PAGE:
# Is a $G$-cell complex always a $G$-CW complex?

I recall vaguely once reading that a cell complex—constructed like a CW-complex but without assuming the cells are appended in order of increasing dimension —"is" actually a CW-complex. I cannot remember if this means there is a homotopy equivalent CW-complex or something stronger.

Is there a similar result for $$G$$-cell complexes vs. $$G$$-CW-complexes, for $$G$$ a compact Lie group?

• I'm pretty sure that any proof of your first statement would tell you whether the equivariant case or not... – Najib Idrissi Jan 25 '19 at 20:51

As Najib says in the comments to the question, the proof of the classical statement can be easily-ish adapted to the equivariant case. Let's see the details

Lemma Let $$X$$ be a $$G$$-CW-complex and let $$f:G/H\times S^n\to X$$ be a $$G$$-equivariant continuous map. Then $$f$$ factors up to equivariant homotopy through the $$n$$-skeleton of $$X$$

Proof: This is just a special case of the cellular approximation theorem (theorem I.3.4 in May's Equivariant Homotopy and Cohomology Theory).

A $$G$$-equivariant continuous map from $$G/H\times S^n$$ is the same thing as a continuous map from $$S^n$$ to $$X^H$$ and the same hold for equivariant homotopies. Hence we need to show that, if $$X^{(n)}$$ is the $$n$$-skeleton of $$X$$, the inclusion $$(X^{(n)})^H\to X^H$$ is $$n$$-connected. But the cofiber $$X^H/(X^{(n)})^H\cong (X/X^{(n)})^H$$ is obtained by adding cells of the form $$(G/K\times D^m)^H$$ for $$m>n$$, and so it is $$n$$-connected. $$\square$$

Armed with the lemma, we can prove that every $$G$$-complex $$Y$$ is homotopy equivalent to a $$G$$-CW-complex. I will prove only the case where $$Y$$ has finitely many cells, the general case just needs a transfinite induction that I don't want to write down right now.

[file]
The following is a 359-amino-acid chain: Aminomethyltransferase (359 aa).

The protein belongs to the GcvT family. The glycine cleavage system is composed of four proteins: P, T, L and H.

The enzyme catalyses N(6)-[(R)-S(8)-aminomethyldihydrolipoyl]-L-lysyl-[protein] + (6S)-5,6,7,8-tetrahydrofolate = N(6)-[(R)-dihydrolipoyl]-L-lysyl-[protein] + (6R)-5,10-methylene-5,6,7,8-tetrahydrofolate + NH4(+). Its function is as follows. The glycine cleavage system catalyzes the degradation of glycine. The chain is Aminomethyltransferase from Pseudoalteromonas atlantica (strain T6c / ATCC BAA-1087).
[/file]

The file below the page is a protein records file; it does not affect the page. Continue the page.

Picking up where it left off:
We will proceed by induction on the number of cells. If $$Y$$ has only one cell, then it has of course the structure of a $$G$$-CW-complex, obtained by using a CW structure on the disc.

Suppose now that the thesis is true for all $$G$$-complexes with $$m$$ cells. Then, if $$Y$$ is a $$G$$-complex with $$(m+1)$$ cells, we can write it as the pushout $$Y=Y'\amalg_{G/H\times S^n} G/H\times D^{n+1}$$ for some $$H$$ and $$n$$. But, by the previous lemma, the attaching map $$G/H\times S^n\to Y'$$ factors up to homotopy through the $$n$$-skeleton of $$Y'$$. So we can attach it together with the other $$(n+1)$$-cells without changing the homotopy type of $$Y$$. Hence $$Y$$ has the homotopy type of a $$G$$-CW-complex.

• Thanks for this. I was really just hoping to a pointer to somewhere in the literature, so this is more than I needed in some sense, but it is also much easier than I had imagined. I did want (I thought this was clear, sorry), though, a compact Lie group; what else does one need to do in that case? – jdc Jan 25 '19 at 23:01
• Not explicit was another question about how strong this result is. It seems clear from your answer that this only produces a homotopy-equivalent $G$-CW-complex, and I am expecting this can't be hoped to preserve the space up to homeomorphism. I encountered a proposition in a preprint seemingly claiming a certain space has a $G$-CW structure but only proving a $G$-cell structure, and was trying to see if the result as stated could be rescued. – jdc Jan 25 '19 at 23:03
• @jdc I never think about compact Lie groups, but basically you need to pay attention at the connectivity of the inclusion of the skeleton of the $n$-fixed points inside the fixed points of the $n$-skeleton (this is for the proof of the lemma). I'll see if I can manage to generalize the proof tomorrow. Constructing a $G$-CW-structure on a space on the nose and not just up to homotopy is a much more difficult problem, and I'm not sure I can say anything intelligent about it. – Denis Nardin Jan 25 '19 at 23:07
• Thanks! Is the difficulty of the second problem alleviated if one instead demands a $G$-invariant CW/cell structure? My intuition is that this would be closer to the difficulty of the non-equivariant problem (which I still think isn't solvable in general). – jdc Jan 25 '19 at 23:10
• @jdc I added a reference for the compact Lie group case. It is a bit subtle, but it can be deduced from the equivariant version of HELP (homotopy extension and lifting property) – Denis Nardin Jan 27 '19 at 11:02